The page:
The ideal partner should have facilities to carry out toxicity tests with pesticides, including analytical facilities (ideally 14C labelled) and the corresponding expertise to train the PhD student and develop the required testing protocols in collaboration. The partner should also maintain or regularly use a range of mammalian cell cultures so that the most suitable one(s) can be selected.

The partner will join an innovative and strong project consortium. This is an opportunity to be part of a novel approach to in vitro-in vivo toxicity extrapolation which focuses on mammalian chronic toxicity, one of the most important endpoints in chemical development across bioscience industries. The new method will be of interest to many industries, including industrial chemicals, pesticides and pharmaceuticals.

Information about IP

There are no IP issues related to the solution, but the existing in vivo toxicity studies for testing the approach are owned by the industrial partner. The researchers at the University of York are open to discuss how future IP will be shared.

This model will enable chemicals to be screened for effects on growth at early stages of the development pipeline so that fewer substances would enter regulatory animal toxicity studies. Further, it could be used to aid dose setting for in vivo toxicity studies, especially repeated dose toxicity (OECD 407, 408) for which 40,000 mice and rats are used in Great Britain every year (OECD Publishing, 2008; OECD Publishing, 1998; House of Commons, 2015.).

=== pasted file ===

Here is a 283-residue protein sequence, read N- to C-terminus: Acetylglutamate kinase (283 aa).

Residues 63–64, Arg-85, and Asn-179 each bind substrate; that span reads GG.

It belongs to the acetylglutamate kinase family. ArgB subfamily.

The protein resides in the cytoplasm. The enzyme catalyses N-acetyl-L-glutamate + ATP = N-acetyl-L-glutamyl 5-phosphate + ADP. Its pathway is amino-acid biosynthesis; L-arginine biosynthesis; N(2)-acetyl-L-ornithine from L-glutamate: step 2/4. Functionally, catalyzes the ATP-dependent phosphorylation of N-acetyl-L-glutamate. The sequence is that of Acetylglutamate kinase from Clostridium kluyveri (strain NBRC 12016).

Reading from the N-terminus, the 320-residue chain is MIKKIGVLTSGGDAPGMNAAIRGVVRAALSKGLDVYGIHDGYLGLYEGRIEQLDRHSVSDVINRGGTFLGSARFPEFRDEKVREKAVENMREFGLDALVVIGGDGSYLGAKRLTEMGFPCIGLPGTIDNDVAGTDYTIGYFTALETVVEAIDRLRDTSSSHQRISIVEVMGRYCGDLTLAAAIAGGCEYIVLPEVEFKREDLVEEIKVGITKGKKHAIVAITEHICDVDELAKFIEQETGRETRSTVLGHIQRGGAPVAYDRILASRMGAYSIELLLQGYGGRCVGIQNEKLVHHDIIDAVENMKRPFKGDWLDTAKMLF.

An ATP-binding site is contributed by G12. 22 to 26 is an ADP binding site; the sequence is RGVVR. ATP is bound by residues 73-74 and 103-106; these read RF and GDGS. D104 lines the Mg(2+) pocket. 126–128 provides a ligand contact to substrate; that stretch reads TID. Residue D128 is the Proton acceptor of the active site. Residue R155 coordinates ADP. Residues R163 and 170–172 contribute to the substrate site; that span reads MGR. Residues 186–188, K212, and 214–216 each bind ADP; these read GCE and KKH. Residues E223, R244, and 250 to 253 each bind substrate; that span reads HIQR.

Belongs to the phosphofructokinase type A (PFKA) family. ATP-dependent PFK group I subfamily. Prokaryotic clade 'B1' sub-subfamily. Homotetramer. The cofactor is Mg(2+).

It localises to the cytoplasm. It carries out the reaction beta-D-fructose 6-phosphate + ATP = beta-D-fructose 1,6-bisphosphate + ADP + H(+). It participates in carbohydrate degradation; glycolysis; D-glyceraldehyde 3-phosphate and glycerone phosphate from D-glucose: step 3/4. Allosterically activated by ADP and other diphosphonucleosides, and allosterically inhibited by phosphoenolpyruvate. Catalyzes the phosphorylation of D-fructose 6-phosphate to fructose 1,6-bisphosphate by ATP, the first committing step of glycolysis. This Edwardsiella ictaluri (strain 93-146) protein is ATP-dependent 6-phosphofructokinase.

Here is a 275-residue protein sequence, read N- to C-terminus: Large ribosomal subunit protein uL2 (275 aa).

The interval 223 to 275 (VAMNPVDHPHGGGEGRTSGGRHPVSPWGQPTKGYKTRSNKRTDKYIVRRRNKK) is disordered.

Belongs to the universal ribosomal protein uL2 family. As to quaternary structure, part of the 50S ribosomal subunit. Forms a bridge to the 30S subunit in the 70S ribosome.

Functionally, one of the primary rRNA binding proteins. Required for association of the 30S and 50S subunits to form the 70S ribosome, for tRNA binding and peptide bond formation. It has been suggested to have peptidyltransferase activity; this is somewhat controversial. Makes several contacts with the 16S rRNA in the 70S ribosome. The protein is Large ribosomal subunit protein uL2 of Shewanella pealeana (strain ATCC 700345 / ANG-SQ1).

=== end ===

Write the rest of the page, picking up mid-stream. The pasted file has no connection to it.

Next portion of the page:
Finally, it could form part of a suite of in vitro tests that replace chronic toxicity tests with rodents (OECD 407, 408). Chemical effects on growth and changes in weight are only one of the endpoints assessed in these studies (histopathology, clinical observations, sensory activity and others). Replacing and reducing these chronic toxicity tests will likely involve batteries of in vitro tests measuring large numbers of variables. This approach, forming part of such a battery of in vitro tests, therefore has potential to contribute to a reduction in the numbers of rats and mice used for chronic toxicity testing in the long-term.

References

  • Home Office. Annual Statistics of Scientific Procedures on Living Animals Great Britain 2014. House of Commons. 2015. 
  • OECD. Test No. 408: Repeated Dose 90-Day Oral Toxicity Study in Rodents. Paris: OECD Publishing; 1998.
  • OECD. Test No. 407: Repeated Dose 28-day Oral Toxicity Study in Rodents. Paris: OECD Publishing; 2008.